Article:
my two cents, (working for a manufacturer that certainly intends to sell stuff that works)…
My daisy 25 seems quite different then the ones I've seen here on the PA blog…..
It seems that some things are missing and some things just don't add up.
First of all the front sight is mounted on the front of the barrel, but I'm not even sure if it is metal. Perhaps someone added one after the original one broke. The pump seems to be shorter than 4" and yet I can't find no soldered seam on the underside of the barrel. It also has no reinforcement rib on it. I'm not sure what black nickel is, perhaps mine is just painted.
After examining it more closely, I cleaned a patch of dirt off the area of the barrel. It's hard to make out. I believe it says 177 or such on it. It may have been made in NY, but that really seems odd.
Hey, wait a minute it really kinda looks like my crosman 1377c air pistol….hey it is…….
Hi, folks. Regarding David's point about comments to obscure past posts… I don't know how other folks prefer to follow the blog, but I enjoy using a feed reader – Google Reader in my case. This is one way to catch all of the comments, including the ones that don't go to the latest blog entry.
It's easy to use a feed reader to follow B.B.'s posts themselves (at https://www.pyramydair.com/blog/feed/atom/), but it took me a bit of digging to reverse-engineer the correct URL for following the comments with a reader, so maybe I should share. I subscribe to the comments feed using the URL:
I was kinda proud of figuring that out, but I bet a bunch of veterans will reply with a much more straightforward way of finding that feed, or otherwise following the comments.
How do other folks follow the comments? Hitting the browser's 'refresh' button on the comments page gets old quickly.
For your field target answer can you give me an idea of what you mean by powerful? For instance, I'm using 7.5 – 8.5gr .177 pellets, my 953, Recon, and IZH-61 shoot less than 500fps – not powerful, right? My .22 Marauder shoots around 900fps – this I consider powerful. However, my Talon SS on CO2 shoots 550-650 fps, would you consider this powerful?
Merry Christmas, and safe travels to that winter wonderland of yours. I hope you get there at a considerably safer speed than 200mph, as cool as the Pantera-gang image still is in my mind's eye…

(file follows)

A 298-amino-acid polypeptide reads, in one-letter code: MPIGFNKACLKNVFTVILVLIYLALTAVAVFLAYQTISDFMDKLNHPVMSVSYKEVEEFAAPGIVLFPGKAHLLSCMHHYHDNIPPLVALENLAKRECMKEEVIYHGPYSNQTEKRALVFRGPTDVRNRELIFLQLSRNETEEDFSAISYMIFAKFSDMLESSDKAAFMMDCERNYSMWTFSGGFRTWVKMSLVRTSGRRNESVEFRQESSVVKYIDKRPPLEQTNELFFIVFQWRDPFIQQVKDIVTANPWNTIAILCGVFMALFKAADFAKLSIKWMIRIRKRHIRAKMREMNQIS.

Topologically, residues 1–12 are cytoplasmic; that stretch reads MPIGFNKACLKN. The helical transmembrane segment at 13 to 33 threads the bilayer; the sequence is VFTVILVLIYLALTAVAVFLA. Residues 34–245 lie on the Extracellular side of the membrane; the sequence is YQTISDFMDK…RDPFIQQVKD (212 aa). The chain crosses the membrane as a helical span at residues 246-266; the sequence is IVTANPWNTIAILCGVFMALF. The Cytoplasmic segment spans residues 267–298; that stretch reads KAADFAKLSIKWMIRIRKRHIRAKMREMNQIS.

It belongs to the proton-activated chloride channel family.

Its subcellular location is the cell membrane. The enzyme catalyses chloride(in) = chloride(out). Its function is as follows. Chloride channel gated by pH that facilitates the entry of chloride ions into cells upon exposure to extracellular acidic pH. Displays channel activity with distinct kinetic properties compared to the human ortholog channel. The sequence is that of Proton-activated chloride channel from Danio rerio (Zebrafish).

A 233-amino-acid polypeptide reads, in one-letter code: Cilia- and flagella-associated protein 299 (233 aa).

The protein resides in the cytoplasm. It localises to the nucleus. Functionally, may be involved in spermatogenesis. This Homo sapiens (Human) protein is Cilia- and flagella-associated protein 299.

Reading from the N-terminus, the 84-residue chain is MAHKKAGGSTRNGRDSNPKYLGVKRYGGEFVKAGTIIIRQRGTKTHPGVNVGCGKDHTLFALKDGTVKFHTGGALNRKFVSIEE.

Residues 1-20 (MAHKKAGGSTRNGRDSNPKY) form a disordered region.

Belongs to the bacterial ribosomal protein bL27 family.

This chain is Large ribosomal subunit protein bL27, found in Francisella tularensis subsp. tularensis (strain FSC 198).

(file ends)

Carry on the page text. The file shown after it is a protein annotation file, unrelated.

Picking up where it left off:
Okay, I've decided my next purchase is a chrony. Last night I 'tested' my 3 rifles (Avanti 853c, Slavia 630 and XS-B9), all rated as 500fps.
My test was a heavy notebook, taped so it was tightly closed.
Using the same pellet in all 3 rifles (RWS Superpoints), the Avanti penetrated 38 pages, the XS 59 and the CZ 67.
Quite a spread…yet all seem to be doing the job intended. At 10m the Avanti will place every shot in the 10 (barring my inefficiencies), so it is not underpowered…but the other two are definitely hitting much harder.
I also expect expect items sold as "finished goods" to work right out of the box, period.
I always try to comment on every blog at least once plus click the box that sends me emails whenever someone else comments. This way I get all future comments on all the articles I've ever commented on. Unfortunately, it also gets some pretty stupid comments from me. I also don't know if blogger has a auto drop-off after a certain amount of time. So far I'm covered for the last year which is enough for me (providing there is no auto drop-off)
In my very limited experience, shooting pure lead pellets at steel targets like FT targets is Mostly Harmless, even at shorter ranges like 10yds. I should qualify that… I've shot a couple of FT matches using my stock .22 Disco with JSB 15.9's. And I pretty routinely blast steel spinners, paddles, splitters, etc. at ~10yds. I've never noticed anything coming back at me or bouncing off into the woods. It seems to me that the pellets practically liquefy, or at least fragment into tiny pieces, when they impact hard surfaces; they seem to dissipate their energy very nicely on first impact. I wonder if that would also hold true for harder alloy pellets like CP's, and/or at different velocities than what I'm used to.
All with proper eye protection, of course…